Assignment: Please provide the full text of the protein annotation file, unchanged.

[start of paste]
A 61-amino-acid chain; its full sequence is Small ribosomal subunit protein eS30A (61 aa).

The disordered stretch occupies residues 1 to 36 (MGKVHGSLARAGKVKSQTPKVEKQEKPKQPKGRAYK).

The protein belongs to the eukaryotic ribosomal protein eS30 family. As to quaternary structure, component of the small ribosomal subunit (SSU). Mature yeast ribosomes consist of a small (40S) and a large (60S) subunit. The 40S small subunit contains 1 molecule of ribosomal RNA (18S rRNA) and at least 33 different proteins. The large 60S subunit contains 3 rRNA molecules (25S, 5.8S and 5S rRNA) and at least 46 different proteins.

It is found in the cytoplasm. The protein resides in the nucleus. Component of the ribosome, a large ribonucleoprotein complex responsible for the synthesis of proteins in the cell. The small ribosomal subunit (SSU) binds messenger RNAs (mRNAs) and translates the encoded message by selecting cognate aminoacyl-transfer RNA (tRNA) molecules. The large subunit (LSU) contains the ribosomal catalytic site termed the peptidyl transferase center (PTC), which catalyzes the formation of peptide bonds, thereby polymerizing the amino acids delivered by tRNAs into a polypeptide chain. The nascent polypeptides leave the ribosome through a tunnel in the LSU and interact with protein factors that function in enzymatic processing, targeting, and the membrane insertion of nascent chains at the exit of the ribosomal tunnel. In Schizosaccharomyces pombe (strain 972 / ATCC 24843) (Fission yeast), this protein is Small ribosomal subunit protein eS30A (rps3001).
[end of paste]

A 61-amino-acid chain; its full sequence is Small ribosomal subunit protein eS30A (61 aa).

The disordered stretch occupies residues 1 to 36 (MGKVHGSLARAGKVKSQTPKVEKQEKPKQPKGRAYK).

The protein belongs to the eukaryotic ribosomal protein eS30 family. As to quaternary structure, component of the small ribosomal subunit (SSU). Mature yeast ribosomes consist of a small (40S) and a large (60S) subunit. The 40S small subunit contains 1 molecule of ribosomal RNA (18S rRNA) and at least 33 different proteins. The large 60S subunit contains 3 rRNA molecules (25S, 5.8S and 5S rRNA) and at least 46 different proteins.

It is found in the cytoplasm. The protein resides in the nucleus. Component of the ribosome, a large ribonucleoprotein complex responsible for the synthesis of proteins in the cell. The small ribosomal subunit (SSU) binds messenger RNAs (mRNAs) and translates the encoded message by selecting cognate aminoacyl-transfer RNA (tRNA) molecules. The large subunit (LSU) contains the ribosomal catalytic site termed the peptidyl transferase center (PTC), which catalyzes the formation of peptide bonds, thereby polymerizing the amino acids delivered by tRNAs into a polypeptide chain. The nascent polypeptides leave the ribosome through a tunnel in the LSU and interact with protein factors that function in enzymatic processing, targeting, and the membrane insertion of nascent chains at the exit of the ribosomal tunnel. In Schizosaccharomyces pombe (strain 972 / ATCC 24843) (Fission yeast), this protein is Small ribosomal subunit protein eS30A (rps3001).